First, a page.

Sam does not know where he will be sleeping tonight.
Now 23, he says he first became homeless at 15 because of a family breakdown and has been in and out of bedsits, hostels and supported accommodation ever since.
“I’ve stayed at friends’ in the past – I’ve never really had my own actual flat,” he says.
“I’ve slept rough quite a few times but most of the time when I’ve slept rough I have not actually slept.
“I just wander round because I can’t really shut off when I’m out in the cold.”
Floors and settees
This week a committee of MPs called homelessness a “national crisis”, highlighting more than 9,000 rough sleepers and 78,000 families in temporary accommodation in England alone.
Sam drifts between friends’ sofas, temporary accommodation and rough sleeping in and around Leyland in Lancashire. Young people like him do not always show in official statistics – but new UK-wide research for the BBC found:
At The Key drop-in centre for young homeless people in Leyland, Ian, 25, says he has been sofa-surfing for seven years.
His days revolve around a few hours at the drop-in centre.
Otherwise, he walks the streets for hours, trying to stay warm and then heads to a mate’s house in the evening.
“I end up spending a few hours there. Then I would finally ask him if I could stay the night. If he says yes I would stay there.”
He says he feels a burden on his friends.
Sometimes he says he runs out of friends he feels able to ask and has to sleep out.
The most common reasons for young people resorting to friends’ sofas included parents being unable or unwilling to provide housing, extended family being unable to help and splitting from a partner.
Tenancies ending, domestic abuse, rent arrears and leaving care also contributed.
Image caption On the phone, looking for a room
Ian has been offered a friend’s flat for the next three weeks.
Sam, who has spent time in prison, has come to the drop-in centre to make calls to try to find a room for the night.
On the coldest nights, the local council will find him somewhere to stay but that ends as soon as the temperature rises above zero.
“It takes pretty much every day of my life, trying to find out where I am going to be staying.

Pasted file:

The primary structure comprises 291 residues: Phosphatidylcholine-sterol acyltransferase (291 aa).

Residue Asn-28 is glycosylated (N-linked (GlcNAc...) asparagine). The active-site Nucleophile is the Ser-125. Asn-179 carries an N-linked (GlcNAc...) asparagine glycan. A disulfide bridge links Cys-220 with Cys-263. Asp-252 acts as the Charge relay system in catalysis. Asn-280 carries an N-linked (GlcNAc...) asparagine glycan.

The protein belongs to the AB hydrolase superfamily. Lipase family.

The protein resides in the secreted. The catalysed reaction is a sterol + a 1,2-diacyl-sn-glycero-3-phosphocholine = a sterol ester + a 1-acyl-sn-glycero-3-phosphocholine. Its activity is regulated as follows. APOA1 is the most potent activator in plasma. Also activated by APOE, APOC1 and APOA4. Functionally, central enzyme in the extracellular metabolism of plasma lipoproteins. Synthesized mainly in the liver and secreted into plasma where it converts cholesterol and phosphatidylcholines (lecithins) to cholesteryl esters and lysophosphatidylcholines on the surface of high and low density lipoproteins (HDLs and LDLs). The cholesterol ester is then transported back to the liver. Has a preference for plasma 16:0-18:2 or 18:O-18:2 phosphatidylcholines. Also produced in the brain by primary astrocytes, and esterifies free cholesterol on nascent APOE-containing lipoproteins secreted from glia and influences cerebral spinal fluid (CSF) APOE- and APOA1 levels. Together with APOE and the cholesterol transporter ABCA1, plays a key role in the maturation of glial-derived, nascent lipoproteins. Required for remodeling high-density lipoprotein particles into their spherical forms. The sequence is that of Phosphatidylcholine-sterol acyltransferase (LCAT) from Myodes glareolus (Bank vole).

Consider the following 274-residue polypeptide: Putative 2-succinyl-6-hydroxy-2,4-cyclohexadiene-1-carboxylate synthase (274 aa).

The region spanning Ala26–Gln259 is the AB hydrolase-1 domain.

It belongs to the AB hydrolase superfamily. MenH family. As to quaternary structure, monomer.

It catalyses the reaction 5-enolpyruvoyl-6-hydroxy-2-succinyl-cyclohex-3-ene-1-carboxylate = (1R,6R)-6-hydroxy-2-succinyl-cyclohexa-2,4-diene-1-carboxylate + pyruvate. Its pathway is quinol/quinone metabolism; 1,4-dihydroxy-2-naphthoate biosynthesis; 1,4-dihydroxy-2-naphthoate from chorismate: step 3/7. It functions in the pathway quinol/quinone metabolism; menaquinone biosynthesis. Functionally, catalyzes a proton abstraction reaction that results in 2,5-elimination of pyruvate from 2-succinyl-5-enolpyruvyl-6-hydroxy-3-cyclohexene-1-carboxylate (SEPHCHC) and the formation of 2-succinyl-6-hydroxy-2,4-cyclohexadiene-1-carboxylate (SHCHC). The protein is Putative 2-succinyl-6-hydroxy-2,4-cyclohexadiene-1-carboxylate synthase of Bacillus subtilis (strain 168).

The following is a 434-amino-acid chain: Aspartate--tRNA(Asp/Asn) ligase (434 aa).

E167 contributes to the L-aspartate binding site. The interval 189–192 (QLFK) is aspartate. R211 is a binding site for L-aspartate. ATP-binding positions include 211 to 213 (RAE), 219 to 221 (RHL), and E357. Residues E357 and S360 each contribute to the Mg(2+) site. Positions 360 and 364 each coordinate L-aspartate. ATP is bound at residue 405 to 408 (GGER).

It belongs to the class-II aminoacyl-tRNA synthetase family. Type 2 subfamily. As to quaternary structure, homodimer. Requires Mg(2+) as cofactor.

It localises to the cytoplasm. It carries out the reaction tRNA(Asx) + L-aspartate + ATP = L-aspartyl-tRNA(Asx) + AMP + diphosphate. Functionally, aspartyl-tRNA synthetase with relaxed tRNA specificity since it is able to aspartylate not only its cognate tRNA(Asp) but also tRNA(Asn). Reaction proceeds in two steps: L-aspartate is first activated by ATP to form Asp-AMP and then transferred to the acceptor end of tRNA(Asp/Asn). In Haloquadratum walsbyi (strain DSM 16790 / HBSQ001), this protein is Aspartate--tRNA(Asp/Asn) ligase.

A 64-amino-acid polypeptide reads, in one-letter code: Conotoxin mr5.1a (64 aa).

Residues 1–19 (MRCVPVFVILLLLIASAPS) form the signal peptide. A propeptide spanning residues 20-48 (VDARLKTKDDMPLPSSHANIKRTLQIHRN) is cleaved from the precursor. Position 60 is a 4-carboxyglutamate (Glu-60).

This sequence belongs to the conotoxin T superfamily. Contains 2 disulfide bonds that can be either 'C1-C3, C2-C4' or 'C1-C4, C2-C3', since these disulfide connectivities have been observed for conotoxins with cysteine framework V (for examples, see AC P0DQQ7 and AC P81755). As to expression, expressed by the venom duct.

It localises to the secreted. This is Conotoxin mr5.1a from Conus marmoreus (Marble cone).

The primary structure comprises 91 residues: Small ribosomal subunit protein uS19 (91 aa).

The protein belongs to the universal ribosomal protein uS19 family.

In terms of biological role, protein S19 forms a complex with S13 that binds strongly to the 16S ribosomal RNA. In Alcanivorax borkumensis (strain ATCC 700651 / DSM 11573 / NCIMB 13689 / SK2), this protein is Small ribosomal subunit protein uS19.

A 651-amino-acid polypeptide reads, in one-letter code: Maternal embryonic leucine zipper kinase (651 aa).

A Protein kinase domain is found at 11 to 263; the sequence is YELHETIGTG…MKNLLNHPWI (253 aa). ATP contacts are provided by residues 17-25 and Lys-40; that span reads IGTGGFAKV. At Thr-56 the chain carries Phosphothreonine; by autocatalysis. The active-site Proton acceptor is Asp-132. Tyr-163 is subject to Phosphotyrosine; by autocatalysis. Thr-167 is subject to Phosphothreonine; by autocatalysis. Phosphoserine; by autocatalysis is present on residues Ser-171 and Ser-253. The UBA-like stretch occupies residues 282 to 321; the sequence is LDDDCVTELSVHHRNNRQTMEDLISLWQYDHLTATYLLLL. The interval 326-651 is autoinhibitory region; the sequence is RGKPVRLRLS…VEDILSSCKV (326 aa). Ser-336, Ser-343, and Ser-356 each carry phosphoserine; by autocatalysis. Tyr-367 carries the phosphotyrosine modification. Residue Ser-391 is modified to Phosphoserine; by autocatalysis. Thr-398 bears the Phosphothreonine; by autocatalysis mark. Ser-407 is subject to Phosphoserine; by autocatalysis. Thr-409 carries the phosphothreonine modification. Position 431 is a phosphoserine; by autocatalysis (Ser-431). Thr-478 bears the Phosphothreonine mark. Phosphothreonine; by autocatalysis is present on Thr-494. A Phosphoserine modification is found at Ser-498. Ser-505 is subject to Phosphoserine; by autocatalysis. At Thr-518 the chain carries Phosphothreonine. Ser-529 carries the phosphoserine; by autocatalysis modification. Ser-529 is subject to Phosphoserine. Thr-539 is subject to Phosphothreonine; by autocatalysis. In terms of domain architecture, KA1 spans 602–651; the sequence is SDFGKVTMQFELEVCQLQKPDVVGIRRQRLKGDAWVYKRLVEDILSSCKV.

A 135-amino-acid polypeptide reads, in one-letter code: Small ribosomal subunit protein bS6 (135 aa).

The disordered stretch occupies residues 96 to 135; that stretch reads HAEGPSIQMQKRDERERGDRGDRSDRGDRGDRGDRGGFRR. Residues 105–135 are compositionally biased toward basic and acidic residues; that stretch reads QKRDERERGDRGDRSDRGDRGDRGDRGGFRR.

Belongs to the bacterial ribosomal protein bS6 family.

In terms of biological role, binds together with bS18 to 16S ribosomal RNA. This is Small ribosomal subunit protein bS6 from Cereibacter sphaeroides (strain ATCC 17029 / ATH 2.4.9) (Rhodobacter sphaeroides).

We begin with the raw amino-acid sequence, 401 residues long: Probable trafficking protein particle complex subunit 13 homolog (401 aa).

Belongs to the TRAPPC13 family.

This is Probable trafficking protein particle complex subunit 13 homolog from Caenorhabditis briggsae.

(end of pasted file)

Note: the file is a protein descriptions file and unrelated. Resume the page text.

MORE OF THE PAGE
“It doesn’t feel like it ever ends. I feel quite drained with it all.”
He is on medication for depression. Sam says not having an address means he can’t register with a GP to get the mental health support he needs.
Depression affects Ian too and both young men say it’s hard to study or look for work without an address.
“I feel like I’m going round in circles and circles and circles,” says Ian.
“All I can do is keep trying.”
‘Everybody’s got strengths’
Ursula Patten, operations director at The Key, says sofa surfers should definitely be considered homeless.
“You are homeless if you haven’t got a place you can stay on a consistent basis – somewhere that you can call home.”
She says about 70% of the homeless young people on the charity’s books have sofa-surfed before running out of options and seeking help.
But she believes that with the right support there is no reason why homeless young people should not have hope for the future.
“It’s just a phase in your life. You may have got lost but you’ve got strengths. Everybody’s got strengths. And I would say go and get some support and somebody to help you find your direction in life because you can attain great things.”
Image caption Charity support includes emergency food parcels for young homeless people
The charity Centrepoint said the BBC data corroborated its own research, carried out in 2014 by Cambridge University.
Co-author Anna Clarke said: “Sofa-surfing is a not uncommon experience for young people in housing difficulties.
“It is really useful to have this kind of evidence on something that’s inherently difficult to quantify.”
And Centrepoint chief executive Seyi Obakin said it was crucial to “dispel the myth that there is anything fun or easy about sofa-surfing”.
Media playback is unsupported on your device Media captionFive things about being homeless
“Goodwill is the only thing keeping too many young people from sleeping on the UK’s streets.
“It’s frightening just how many are trapped in a cycle that is detrimental to their health, sees them struggle to keep up in education, and where outstaying their welcome can mean becoming exposed to dangers no-one should have to face.”